Sandra Averhart

Senior Producer/Host

Sandra Averhart has been News Director at WUWF since 1996. Her first job in broadcasting was with (then) Pensacola radio station WOWW107-FM, where she worked 11 years.  Sandra, who is a native of Pensacola, earned her B.S. in Communication from Florida State University.

For several years, Sandra was co-host of “Inside UWF” on WUWF TV. Also, she has partnered with WSRE TV to serve as co-host of their “Rally” candidate forums, most recently in 2012. Sandra also lends her voice to the University of West Florida athletics program.  She has worked as public address announcer for Men’s and Women’s Basketball, and continues to “work the mic” at UWF Volleyball and Softball games. Along the way, she has been P-A announcer for four NCAA Division II national championships, to include two each in volleyball and softball.

In her spare time, Sandra continues to enjoy playing softball. She lives in Milton with her husband Charles and two dogs, Beau and Mollie.

Ways to Connect

Airman Shawna Keyes / Public domain

A Pace woman was booked into the Santa Rosa County Jail May 8 on child cruelty charges, accused of years of severe abuse involving her 14-year-old adopted son. 

The case has put a spotlight on child abuse and the recent trend in Santa Rosa.

“I’m in year 38 of law enforcement and I’ve seen a lot of bad things, but this is pretty bad,” proclaimed Santa Rosa County Sheriff Bob Johnson on Monday.

On Thursday, the Florida Forest Service, a division of the Florida Department of Agriculture and Consumer Services, reported 56 wildfires burning over 7,000 acres statewide, including about 3,000 acres in Northwest Florida.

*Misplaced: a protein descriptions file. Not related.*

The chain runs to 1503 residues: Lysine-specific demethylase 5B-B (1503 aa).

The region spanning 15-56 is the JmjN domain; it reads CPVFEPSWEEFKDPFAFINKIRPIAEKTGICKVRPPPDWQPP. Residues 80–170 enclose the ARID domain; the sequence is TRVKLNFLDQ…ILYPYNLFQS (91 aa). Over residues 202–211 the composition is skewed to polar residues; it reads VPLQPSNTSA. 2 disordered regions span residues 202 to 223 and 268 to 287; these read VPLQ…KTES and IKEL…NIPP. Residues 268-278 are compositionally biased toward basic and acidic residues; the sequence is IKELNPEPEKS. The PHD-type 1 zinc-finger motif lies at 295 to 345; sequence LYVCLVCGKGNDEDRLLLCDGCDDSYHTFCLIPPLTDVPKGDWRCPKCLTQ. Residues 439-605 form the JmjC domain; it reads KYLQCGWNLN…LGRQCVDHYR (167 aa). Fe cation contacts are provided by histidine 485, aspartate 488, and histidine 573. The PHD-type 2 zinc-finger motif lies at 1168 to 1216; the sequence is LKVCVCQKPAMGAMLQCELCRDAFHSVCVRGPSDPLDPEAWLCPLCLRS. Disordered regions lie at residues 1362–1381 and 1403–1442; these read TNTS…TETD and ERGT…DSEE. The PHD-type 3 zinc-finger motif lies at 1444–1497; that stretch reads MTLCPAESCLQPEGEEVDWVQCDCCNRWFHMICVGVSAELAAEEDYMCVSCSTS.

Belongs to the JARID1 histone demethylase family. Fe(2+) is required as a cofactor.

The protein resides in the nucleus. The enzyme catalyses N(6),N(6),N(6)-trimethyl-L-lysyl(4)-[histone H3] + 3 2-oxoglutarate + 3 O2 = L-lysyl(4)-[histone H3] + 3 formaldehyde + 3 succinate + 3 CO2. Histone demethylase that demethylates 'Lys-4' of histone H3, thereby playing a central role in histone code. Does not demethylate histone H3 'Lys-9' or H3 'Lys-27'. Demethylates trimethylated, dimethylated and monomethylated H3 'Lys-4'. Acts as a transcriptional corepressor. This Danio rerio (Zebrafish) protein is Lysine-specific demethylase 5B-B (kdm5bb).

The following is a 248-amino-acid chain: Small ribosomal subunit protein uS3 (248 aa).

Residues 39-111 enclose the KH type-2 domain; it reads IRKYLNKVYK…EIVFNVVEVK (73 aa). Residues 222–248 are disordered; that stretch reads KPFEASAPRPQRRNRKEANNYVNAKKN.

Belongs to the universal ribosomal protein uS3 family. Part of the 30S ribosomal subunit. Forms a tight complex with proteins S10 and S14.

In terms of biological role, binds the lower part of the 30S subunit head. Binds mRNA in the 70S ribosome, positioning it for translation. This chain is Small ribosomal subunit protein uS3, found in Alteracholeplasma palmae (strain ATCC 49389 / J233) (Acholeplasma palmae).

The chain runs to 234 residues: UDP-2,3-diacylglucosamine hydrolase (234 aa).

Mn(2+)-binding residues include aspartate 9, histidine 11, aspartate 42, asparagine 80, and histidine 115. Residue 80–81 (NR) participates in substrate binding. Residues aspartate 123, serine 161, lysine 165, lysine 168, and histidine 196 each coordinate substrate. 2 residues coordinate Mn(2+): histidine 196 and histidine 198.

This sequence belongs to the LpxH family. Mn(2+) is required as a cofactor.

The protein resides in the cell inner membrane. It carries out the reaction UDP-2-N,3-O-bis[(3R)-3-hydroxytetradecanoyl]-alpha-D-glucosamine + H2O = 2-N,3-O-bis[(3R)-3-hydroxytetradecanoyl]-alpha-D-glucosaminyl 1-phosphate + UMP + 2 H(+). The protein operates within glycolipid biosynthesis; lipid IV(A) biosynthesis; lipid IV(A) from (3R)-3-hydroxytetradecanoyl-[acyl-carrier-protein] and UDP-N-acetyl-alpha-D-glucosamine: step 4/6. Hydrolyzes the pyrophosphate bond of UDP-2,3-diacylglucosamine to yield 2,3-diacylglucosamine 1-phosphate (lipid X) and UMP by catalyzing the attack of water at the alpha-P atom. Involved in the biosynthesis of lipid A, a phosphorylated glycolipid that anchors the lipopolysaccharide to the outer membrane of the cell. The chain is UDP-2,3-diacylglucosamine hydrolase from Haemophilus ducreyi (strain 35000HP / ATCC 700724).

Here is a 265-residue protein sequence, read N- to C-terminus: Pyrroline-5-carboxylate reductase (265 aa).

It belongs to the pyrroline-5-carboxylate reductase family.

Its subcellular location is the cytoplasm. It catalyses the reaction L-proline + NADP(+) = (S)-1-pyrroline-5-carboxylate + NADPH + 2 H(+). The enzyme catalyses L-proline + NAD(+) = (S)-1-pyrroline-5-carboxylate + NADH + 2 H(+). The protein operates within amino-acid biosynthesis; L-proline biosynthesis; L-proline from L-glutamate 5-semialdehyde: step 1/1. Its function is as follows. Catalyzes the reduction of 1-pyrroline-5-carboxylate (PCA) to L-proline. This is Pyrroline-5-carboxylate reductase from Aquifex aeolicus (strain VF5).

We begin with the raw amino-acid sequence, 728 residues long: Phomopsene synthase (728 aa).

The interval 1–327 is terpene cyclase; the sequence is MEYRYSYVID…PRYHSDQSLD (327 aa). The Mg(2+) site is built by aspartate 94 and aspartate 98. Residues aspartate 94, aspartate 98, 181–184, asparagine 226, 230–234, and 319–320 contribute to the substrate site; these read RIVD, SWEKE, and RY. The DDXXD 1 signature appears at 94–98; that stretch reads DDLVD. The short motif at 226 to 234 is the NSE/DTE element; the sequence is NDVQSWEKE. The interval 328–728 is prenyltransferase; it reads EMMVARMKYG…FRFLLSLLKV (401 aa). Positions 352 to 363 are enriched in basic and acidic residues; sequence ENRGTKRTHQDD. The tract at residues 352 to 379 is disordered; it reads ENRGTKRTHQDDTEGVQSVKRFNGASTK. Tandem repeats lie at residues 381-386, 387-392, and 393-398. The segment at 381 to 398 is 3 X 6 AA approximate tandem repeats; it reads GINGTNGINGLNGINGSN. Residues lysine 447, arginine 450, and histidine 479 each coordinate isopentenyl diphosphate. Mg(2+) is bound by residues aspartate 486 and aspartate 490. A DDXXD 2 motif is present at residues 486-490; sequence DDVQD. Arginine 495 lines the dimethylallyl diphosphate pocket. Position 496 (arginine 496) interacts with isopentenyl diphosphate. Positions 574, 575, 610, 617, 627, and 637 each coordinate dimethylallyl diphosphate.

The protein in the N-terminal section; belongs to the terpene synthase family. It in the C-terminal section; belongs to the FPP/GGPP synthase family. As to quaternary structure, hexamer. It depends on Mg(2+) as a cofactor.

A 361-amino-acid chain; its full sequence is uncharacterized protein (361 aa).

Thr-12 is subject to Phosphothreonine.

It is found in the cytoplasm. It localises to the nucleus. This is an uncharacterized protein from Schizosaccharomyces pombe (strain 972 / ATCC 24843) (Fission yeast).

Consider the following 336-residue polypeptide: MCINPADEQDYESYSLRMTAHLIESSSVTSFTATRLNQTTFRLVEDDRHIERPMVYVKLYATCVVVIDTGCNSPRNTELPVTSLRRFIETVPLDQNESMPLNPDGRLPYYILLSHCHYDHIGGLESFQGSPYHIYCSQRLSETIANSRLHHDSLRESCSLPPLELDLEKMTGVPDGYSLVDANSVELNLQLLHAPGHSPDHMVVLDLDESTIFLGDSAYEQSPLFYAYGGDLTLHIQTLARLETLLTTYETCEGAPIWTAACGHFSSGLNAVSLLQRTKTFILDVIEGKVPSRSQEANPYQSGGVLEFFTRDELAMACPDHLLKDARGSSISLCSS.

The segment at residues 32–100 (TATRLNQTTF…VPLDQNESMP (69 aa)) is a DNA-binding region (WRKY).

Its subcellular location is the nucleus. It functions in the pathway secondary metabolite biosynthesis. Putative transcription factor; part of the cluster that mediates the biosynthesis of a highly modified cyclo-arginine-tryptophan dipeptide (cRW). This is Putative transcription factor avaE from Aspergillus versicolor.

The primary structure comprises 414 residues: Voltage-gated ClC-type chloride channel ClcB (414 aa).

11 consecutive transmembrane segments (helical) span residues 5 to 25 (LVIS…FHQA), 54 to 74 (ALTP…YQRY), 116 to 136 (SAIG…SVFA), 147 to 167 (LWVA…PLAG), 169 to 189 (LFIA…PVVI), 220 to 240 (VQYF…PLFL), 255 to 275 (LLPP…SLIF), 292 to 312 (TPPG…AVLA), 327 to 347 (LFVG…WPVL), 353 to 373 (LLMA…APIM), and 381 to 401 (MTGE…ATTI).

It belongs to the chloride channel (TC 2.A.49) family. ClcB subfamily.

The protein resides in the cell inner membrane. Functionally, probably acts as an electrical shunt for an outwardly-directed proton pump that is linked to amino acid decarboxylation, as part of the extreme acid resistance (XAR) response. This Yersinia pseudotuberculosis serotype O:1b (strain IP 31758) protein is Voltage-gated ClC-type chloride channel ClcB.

Courtesy Santa Rosa County School District

The Santa Rosa County School District is launching a new educational program called, One District, One Book. As part of the initiative, every elementary student in the district will be reading from the book, “A Boy Called Bat.” The books were scheduled for distribution to families starting on Monday.

Sandra Averhart / WUWF Public Media

Because of the coronavirus, schools systems across Florida began gearing up for distance learning about a month ago. Now four weeks into the process, WUWF has a report on remote education from the Santa Rosa County School District.

Sandra Averhart / WUWF Public Media

After nearly a month of virtual learning due to the coronavirus, Escambia County School Superintendent Malcolm Thomas has had a chance to see the successes and challenges of educating the district's 40,000 students outside the classroom. 

“Well, I think it’s gone as well as you could expect; we’re seeing progress each week,” said Thomas in regards to his assessment of the distance learning taking place throughout the district.

The Escambia County School Board is moving ahead with its search for the district’s first-ever appointed superintendent. At its regular meeting Tuesday, the panel appointed the members of a Citizens Advisory Committee that will assist in the selection process, which is still on track despite the COVID-19 pandemic.

“We approved the appointment of 22 individuals to serve as our workgroup to help us in reviewing the applications,” said board chairwoman Patty Hightower, who’s been overseeing the search process.

The Geo Group